Ambler, T., Ioannides, A. & Rose, S. Brands on the Brain: Neuro‐Images of Advertising. Business Strategy Review 11, 11 (2000).
Hubert, M. Does neuroeconomics give new impetus to economic and consumer research? Journal of Economic Psychology 31, 6 (2010).
Wilson, R., Gaines, J. & Hill, R. P. Neuromarketing and consumer free will. Journal of Consumer Affairs 42, 389–410 (2008).
Lewis, D. The Brain Sell: When Science Meets Shopping. (Nicholas Brealey Publishing, 2013).
Dooley, R. Brainfluence: 100 Ways to Persuade and Convince Consumers with Neuromarketing. (John Wiley & Sons, 2011).
Lindstrom, M. & Underhill, P. Buy ology: Truth and lies about why we buy. (Broadway Business, 2010).
Ratcliff, R., Philiastides, M. G. & Sajda, P. Quality of evidence for perceptual decision making is indexed by trial-to-trial variability of the EEG. Proceedings of the National Academy of Sciences 106, 6539–6544 (2009).
Adolphs, R. Cognitive neuroscience of human social behaviour. Nature Reviews Neuroscience 4, 165–178 (2003).
Vecchiato, G. et al. On the Use of EEG or MEG Brain Imaging Tools in Neuromarketing Research. Computational Intelligence and Neuroscience 2011, 12 (2011).
Treisman, A. Feature binding, attention and object perception. Philosophical Transactions of the Royal Society of London B: Biological Sciences 353, 12 (1998).
Tanaka, K. Inferotemporal cortex and object vision. Annual review of neuroscience 19, 109–139 (1996).
Stein, A. v. & Sarnthein, J. Different Frequencies for Different Scales of Cortical Integration: From Local Gamma to Long Range Alpha/Theta Synchronization. International Journal of Psychophysiology 38, 301–313 (2000).
Burgess, J. & Green, J. YouTube: Online video and participatory culture. (John Wiley & Sons, 2013).
Koenigs, M. & Tranel, D. Prefrontal cortex damage abolishes brand-cued changes in cola preference. Soc Cogn Affect Neurosci 3, 1–6 (2008).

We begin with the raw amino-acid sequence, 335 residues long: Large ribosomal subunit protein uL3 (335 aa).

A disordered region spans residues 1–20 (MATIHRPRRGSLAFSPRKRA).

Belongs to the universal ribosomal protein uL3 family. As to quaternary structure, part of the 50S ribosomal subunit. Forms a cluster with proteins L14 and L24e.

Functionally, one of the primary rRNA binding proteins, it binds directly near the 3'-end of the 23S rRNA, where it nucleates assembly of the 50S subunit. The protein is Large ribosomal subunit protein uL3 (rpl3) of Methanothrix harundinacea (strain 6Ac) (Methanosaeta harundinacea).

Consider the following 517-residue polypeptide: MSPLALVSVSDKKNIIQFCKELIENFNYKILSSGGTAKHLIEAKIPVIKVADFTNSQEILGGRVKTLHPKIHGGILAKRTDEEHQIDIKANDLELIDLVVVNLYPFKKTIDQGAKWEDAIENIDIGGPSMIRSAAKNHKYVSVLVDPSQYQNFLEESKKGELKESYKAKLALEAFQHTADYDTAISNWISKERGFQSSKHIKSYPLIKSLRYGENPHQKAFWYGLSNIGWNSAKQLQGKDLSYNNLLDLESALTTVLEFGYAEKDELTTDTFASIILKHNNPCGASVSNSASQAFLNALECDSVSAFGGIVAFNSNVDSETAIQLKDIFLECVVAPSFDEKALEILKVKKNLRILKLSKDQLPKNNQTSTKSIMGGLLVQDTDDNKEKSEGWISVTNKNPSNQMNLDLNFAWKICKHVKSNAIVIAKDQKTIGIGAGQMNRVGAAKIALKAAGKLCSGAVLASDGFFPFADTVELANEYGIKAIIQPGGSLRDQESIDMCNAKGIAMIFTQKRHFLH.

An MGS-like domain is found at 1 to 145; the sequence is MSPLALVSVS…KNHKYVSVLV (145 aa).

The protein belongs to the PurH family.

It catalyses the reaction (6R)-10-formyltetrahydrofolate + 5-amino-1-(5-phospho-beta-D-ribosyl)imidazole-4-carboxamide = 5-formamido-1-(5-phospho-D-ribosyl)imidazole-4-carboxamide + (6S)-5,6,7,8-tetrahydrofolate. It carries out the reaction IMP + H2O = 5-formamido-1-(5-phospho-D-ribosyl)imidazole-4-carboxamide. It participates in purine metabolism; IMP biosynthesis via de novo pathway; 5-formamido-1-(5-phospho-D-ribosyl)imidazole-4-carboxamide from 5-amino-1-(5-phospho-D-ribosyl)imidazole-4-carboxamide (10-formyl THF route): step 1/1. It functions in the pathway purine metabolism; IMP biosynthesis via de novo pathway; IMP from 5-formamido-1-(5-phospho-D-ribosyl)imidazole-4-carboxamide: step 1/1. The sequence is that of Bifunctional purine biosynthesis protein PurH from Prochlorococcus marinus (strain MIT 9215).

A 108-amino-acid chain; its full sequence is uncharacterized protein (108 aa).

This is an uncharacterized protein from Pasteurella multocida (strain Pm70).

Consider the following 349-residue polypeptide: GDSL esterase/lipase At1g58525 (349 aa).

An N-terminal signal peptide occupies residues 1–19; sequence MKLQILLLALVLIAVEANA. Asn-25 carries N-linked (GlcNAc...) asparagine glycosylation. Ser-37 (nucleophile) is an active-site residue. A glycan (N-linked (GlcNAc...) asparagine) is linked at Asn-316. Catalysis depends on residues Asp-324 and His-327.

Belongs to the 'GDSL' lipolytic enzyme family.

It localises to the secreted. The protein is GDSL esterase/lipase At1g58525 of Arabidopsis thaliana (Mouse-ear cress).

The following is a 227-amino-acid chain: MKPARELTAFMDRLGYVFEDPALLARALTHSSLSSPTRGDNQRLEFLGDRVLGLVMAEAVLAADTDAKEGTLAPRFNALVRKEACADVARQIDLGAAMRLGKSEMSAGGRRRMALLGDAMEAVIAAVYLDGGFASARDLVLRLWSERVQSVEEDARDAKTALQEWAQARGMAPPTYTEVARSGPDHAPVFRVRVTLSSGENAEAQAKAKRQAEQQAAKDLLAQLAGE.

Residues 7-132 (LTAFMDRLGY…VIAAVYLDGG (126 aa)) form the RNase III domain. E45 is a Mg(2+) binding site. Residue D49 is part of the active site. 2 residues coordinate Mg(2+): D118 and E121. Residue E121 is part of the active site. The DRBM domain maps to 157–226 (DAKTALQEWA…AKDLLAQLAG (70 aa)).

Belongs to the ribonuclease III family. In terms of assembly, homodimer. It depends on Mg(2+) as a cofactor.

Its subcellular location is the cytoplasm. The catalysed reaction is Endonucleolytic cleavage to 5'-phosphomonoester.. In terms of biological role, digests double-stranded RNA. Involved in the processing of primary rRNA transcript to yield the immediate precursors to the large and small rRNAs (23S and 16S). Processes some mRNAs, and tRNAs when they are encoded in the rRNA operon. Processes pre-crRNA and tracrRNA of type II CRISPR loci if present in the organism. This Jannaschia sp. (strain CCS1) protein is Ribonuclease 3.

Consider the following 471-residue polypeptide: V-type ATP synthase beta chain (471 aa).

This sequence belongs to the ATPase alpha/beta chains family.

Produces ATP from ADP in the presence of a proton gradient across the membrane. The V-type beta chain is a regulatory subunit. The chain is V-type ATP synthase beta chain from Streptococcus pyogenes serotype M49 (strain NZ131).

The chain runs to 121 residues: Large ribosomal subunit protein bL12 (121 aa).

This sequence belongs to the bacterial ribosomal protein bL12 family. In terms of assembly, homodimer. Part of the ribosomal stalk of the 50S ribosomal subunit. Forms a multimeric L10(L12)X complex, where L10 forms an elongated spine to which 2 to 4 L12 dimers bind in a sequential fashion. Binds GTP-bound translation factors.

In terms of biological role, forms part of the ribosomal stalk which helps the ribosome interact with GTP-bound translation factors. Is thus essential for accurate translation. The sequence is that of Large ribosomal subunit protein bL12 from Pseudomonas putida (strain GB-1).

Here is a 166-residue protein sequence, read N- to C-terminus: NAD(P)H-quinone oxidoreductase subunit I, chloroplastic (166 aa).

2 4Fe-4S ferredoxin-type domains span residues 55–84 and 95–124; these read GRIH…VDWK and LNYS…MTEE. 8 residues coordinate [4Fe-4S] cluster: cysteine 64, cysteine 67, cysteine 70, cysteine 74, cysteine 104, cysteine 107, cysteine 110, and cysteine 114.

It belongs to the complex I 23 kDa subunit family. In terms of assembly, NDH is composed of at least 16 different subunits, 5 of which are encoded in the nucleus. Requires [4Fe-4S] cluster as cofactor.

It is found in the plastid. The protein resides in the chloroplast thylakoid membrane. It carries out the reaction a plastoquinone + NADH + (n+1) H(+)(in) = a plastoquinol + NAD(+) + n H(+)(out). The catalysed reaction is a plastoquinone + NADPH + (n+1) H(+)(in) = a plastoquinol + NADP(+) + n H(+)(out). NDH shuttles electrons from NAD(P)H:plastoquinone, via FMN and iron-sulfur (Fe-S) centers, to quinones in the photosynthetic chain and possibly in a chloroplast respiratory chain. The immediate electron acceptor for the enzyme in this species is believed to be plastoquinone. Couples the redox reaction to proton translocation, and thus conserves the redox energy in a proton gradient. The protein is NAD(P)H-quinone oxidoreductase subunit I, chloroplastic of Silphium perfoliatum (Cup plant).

Lindsen, J. P., Jones, R., Shimojo, S. & Bhattacharya, J. Neural components underlying subjective preferential decision making. NeuroImage 50, 8 (2010).
Damasio, A. R. Descartes’ Error: Emotion, Reason and the Human Brain. (Papermac-Macmillan General Books, 1995).
Müller, M. M., Gruber, T. & Keil, A. Modulation of induced gamma band activity in the human EEG by attention and visual information processing. International Journal of Psychophysiology 38, 283–299 (2000).
Lengger, P. G., Fischmeister, F. P. S., Leder, H. & Bauer, H. Functional neuroanatomy of the perception of modern art: A DC–EEG study on the influence of stylistic information on aesthetic experience. Brain research 1158, 93–102 (2007).
Feinstein, J. S. et al. Bilateral limbic system destruction in man. Journal of clinical and experimental neuropsychology 32, 30 (2010).
Kropotov, J. D. Quantitative EEG, Event-Related Potentials and Neurotherapy. (Academic Press, 2010).
Başar, E. A review of gamma oscillations in healthy subjects and in cognitive impairment. International Journal of Psychophysiology 19 (2013).
Khushaba, R. N. et al. Consumer neuroscience: Assessing the brain response to marketing stimuli using electroencephalogram (EEG) and eye tracking. Expert Systems with Applications 40, 10 (2013).
Başar-Eroglu, C., Striiber, D., Schiirmann, M., Stadler, M. & Başar, E. Gamma-band responses in the brain: a short review of psychophysiological correlates and functional significance. International Journal of Psychophysiology 24, 12 (1996).
Başar-Eroglu, C., Sttiber, D., Kruse, P., Başar, E. & Stadler, M. Frontal gamma-band enhancement during multistable visual perception. International Journal of Psychophysiology 24, 13 (1996).
Tiitinen, H. et al. Selective attention enhances the auditory 40-Hz transient response in humans. Nature 364, 59–60 (1993).
Chen, Y.-C. et al. Spatial and temporal EEG dynamics of motion sickness. NeuroImage 49, 2862–2870 (2010).
Pfurtscheller, G., Neuper, C., Andrew, C. & Edlinger, G. Foot and hand area mu rhythms. International Journal of Psychophysiology 26, 121–135 (1997).
Custódio, P. F. d. J. P. Use of EEG as a Neuroscientific Approach to Advertising Research, Universidade Tecnica De Lisboa (2010).